Just like you, your new companion needs regular grooming. And the earlier you start him, the more accustomed to it he will be. In fact, it will become something you both enjoy—a bonding opportunity to pour on the fun!
Okay, fair warning: Just like you, he's going to be wary of any new experience. So expect him to wiggle. A bathtub is always best—after all, it's got everything you need— a drain and a clean water supply.
Need a change of scenery? You'll need a plastic tub deep enough to handle the splashing and preferably one with a drain. Before starting, set out a large bucket of clean, lukewarm water for rinsing, plenty of towels, of course, and dog shampoo. (Your companion has unique skin and hair needs, and your bottle of shampoo won't suffice.) Some breeds have special needs. For instance, long-hair breeds, such as a Pomeranian, may need less frequent bathing, so consult your veterinarian for suggestions. Flea and tick shampoos are not recommended for puppies, by the way—a simple bath will suffice if he picks up any unwanted travelers. (Don't forget to wash his blankets.) And be sure to brush him before you bathe him.
The actual process is pretty simple. The key is making him feel safe. Comforting him, this is his first time after all, very gently ease him into a tub of ankle-deep water. Once he's settled and used to the idea of the water at his feet, stroke his back as you gently ladle water onto his back, until his body is wet, but not above his neck. Then carefully work the shampoo into the general direction of his hair. Keep a hand on him at all times for reassurance. After he's lathered, use a cup to rinse clean water over him, including his legs and belly, making sure to rinse thoroughly to prevent any skin irritation later.
Don't bathe him more than he needs it; only bathe your pup when circumstances warrant it, such as when he has taken a trip to the old mud-hole (or when he is otherwise noticeably dirty)!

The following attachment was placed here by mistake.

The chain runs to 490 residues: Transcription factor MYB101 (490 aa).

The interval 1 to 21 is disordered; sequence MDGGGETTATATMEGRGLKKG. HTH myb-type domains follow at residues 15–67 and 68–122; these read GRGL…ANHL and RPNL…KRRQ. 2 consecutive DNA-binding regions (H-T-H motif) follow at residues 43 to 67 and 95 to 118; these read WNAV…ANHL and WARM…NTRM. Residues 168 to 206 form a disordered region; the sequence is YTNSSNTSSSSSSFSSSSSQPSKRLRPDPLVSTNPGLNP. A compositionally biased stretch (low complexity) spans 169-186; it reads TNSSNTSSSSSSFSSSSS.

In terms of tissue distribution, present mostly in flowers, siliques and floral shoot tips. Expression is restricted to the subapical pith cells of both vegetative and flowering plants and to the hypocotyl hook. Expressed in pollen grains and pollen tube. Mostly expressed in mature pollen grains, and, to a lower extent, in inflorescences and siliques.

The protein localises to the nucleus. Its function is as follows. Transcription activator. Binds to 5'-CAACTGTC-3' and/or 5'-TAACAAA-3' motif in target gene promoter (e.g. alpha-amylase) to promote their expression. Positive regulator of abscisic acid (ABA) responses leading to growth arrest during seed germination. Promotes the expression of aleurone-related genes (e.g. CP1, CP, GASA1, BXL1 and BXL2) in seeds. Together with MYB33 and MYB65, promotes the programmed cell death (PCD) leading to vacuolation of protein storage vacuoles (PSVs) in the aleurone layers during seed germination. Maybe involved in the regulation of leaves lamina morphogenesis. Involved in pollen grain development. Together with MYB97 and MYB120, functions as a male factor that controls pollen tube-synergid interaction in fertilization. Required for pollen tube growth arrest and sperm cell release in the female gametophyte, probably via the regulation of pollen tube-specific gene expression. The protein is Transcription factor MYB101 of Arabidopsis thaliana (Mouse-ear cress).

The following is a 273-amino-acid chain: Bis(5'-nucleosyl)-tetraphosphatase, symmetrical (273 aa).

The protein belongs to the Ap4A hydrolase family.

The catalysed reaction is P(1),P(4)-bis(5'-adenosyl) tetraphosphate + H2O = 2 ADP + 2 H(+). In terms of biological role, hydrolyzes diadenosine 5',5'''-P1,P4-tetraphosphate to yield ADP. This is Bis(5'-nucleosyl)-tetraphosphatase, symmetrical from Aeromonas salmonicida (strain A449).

Special areas: Avoid getting water in the ears. Use a clean washcloth; you can wash his face, neck and crown.
When you're done, quickly wrap your dog in a warm towel and gently towel-dry to prevent him from shaking off excess water and rolling around. (For these same reasons, keep him indoors for a while to prevent him from getting dirty all over again.) Depending on your puppy's size, you may need several towels. Finally, don't forget to treat afterward—using a special treat only reserved for bathing so he associates positive memories with bath time.
Grooming—from brushing to nails Regular brushing is not only a good grooming habit; it's something he will enjoy together. Daily brushing is just fine; but note that dogs with double coats and dense undercoats benefit from frequent brushing to prevent tangles and to minimize shedding. Choose a brush based on your dog's size and coat type; a pin brush is great for dogs with an undercoat to remove mats or tangles without pulling much on the hair, and the softer ends will massage his skin and loosen any dirt or dead skin, while at the same time feeling like your gentle scratch. For a demonstration, see www.expertvillage.com/videos/dog-grooming-instructions-under.htm
Stand him on a flat surface. Keeping one hand on him at all times for support and reassurance, gently start at the base of the head and work your way back. Use a lot of praise, and gently stroke with the direction of the hair. Make this a special time for him—like a reward—and he'll look forward to it as much as he does his daily walks and treats.
The teeth A good diet and chew toys go a long way in tooth care, but weekly brushing with toothpaste specially formulated for dogs is strongly recommended. A gentle once-over with a meat-flavored toothpaste will do your companion wonders and help ensure his smile.
The nails Nail trimming is important for your puppy. A puppy has fast-growing nails, and you don't want him snagging them on carpet or causing him discomfort when he walks on hard surfaces. During your puppy's check-up, ask your veterinarian for tips.
Using dog nail clippers, gently trim small amounts at a time. Never cut too close to the quick—it's as painful for him as when you cut your fingernails back too far, and he has to walk on his. Use a nail file to round or soften the tips, although if you take him for walks on concrete sidewalks, they will generally round out quickly.
This bit of grooming is the one he's going to least enjoy—dogs just don't like it when people mess with their feet—but it's as important as any other. Just offer him a lot of reassurance and reward him for his patience!